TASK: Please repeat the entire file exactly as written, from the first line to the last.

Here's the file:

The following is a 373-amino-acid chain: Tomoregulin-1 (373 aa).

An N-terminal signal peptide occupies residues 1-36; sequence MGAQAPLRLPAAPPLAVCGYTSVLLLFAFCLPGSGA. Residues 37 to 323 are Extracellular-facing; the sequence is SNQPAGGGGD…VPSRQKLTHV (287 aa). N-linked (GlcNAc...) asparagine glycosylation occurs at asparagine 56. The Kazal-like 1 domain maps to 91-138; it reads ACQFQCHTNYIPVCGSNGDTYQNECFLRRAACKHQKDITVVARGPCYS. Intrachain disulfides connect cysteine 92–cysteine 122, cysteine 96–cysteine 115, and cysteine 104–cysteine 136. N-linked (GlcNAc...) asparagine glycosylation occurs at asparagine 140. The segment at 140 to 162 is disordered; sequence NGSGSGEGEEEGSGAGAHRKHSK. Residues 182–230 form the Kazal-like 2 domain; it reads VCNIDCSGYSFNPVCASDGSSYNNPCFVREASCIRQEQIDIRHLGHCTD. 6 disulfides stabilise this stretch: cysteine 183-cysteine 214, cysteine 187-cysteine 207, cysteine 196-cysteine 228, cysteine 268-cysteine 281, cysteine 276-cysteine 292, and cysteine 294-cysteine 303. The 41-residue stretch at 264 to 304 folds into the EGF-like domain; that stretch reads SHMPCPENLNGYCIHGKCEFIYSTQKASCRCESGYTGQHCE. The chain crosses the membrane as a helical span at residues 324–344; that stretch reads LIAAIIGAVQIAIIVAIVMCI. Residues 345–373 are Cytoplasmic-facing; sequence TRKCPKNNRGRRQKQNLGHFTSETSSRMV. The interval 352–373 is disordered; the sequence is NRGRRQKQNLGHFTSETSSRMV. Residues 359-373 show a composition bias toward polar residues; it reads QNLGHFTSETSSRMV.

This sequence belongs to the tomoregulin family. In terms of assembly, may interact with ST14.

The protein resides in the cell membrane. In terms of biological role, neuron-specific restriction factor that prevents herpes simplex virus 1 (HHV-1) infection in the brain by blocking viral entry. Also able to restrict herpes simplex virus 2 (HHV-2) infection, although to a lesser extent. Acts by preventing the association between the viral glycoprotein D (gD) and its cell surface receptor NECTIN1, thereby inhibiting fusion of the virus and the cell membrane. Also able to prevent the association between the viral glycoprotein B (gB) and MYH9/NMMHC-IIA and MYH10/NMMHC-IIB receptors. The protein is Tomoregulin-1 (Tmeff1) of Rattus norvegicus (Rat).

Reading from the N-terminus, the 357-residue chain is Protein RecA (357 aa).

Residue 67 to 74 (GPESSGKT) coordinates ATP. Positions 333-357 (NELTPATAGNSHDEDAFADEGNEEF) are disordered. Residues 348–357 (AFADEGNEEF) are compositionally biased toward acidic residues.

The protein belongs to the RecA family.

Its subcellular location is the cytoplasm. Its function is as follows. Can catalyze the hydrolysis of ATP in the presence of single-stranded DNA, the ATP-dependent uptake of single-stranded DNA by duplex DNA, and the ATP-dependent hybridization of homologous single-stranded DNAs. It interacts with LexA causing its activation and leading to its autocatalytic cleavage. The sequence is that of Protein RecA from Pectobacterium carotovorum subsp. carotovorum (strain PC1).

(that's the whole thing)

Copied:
The following is a 373-amino-acid chain: Tomoregulin-1 (373 aa).

An N-terminal signal peptide occupies residues 1-36; sequence MGAQAPLRLPAAPPLAVCGYTSVLLLFAFCLPGSGA. Residues 37 to 323 are Extracellular-facing; the sequence is SNQPAGGGGD…VPSRQKLTHV (287 aa). N-linked (GlcNAc...) asparagine glycosylation occurs at asparagine 56. The Kazal-like 1 domain maps to 91-138; it reads ACQFQCHTNYIPVCGSNGDTYQNECFLRRAACKHQKDITVVARGPCYS. Intrachain disulfides connect cysteine 92–cysteine 122, cysteine 96–cysteine 115, and cysteine 104–cysteine 136. N-linked (GlcNAc...) asparagine glycosylation occurs at asparagine 140. The segment at 140 to 162 is disordered; sequence NGSGSGEGEEEGSGAGAHRKHSK. Residues 182–230 form the Kazal-like 2 domain; it reads VCNIDCSGYSFNPVCASDGSSYNNPCFVREASCIRQEQIDIRHLGHCTD. 6 disulfides stabilise this stretch: cysteine 183-cysteine 214, cysteine 187-cysteine 207, cysteine 196-cysteine 228, cysteine 268-cysteine 281, cysteine 276-cysteine 292, and cysteine 294-cysteine 303. The 41-residue stretch at 264 to 304 folds into the EGF-like domain; that stretch reads SHMPCPENLNGYCIHGKCEFIYSTQKASCRCESGYTGQHCE. The chain crosses the membrane as a helical span at residues 324–344; that stretch reads LIAAIIGAVQIAIIVAIVMCI. Residues 345–373 are Cytoplasmic-facing; sequence TRKCPKNNRGRRQKQNLGHFTSETSSRMV. The interval 352–373 is disordered; the sequence is NRGRRQKQNLGHFTSETSSRMV. Residues 359-373 show a composition bias toward polar residues; it reads QNLGHFTSETSSRMV.

This sequence belongs to the tomoregulin family. In terms of assembly, may interact with ST14.

The protein resides in the cell membrane. In terms of biological role, neuron-specific restriction factor that prevents herpes simplex virus 1 (HHV-1) infection in the brain by blocking viral entry. Also able to restrict herpes simplex virus 2 (HHV-2) infection, although to a lesser extent. Acts by preventing the association between the viral glycoprotein D (gD) and its cell surface receptor NECTIN1, thereby inhibiting fusion of the virus and the cell membrane. Also able to prevent the association between the viral glycoprotein B (gB) and MYH9/NMMHC-IIA and MYH10/NMMHC-IIB receptors. The protein is Tomoregulin-1 (Tmeff1) of Rattus norvegicus (Rat).

Reading from the N-terminus, the 357-residue chain is Protein RecA (357 aa).

Residue 67 to 74 (GPESSGKT) coordinates ATP. Positions 333-357 (NELTPATAGNSHDEDAFADEGNEEF) are disordered. Residues 348–357 (AFADEGNEEF) are compositionally biased toward acidic residues.

The protein belongs to the RecA family.

Its subcellular location is the cytoplasm. Its function is as follows. Can catalyze the hydrolysis of ATP in the presence of single-stranded DNA, the ATP-dependent uptake of single-stranded DNA by duplex DNA, and the ATP-dependent hybridization of homologous single-stranded DNAs. It interacts with LexA causing its activation and leading to its autocatalytic cleavage. The sequence is that of Protein RecA from Pectobacterium carotovorum subsp. carotovorum (strain PC1).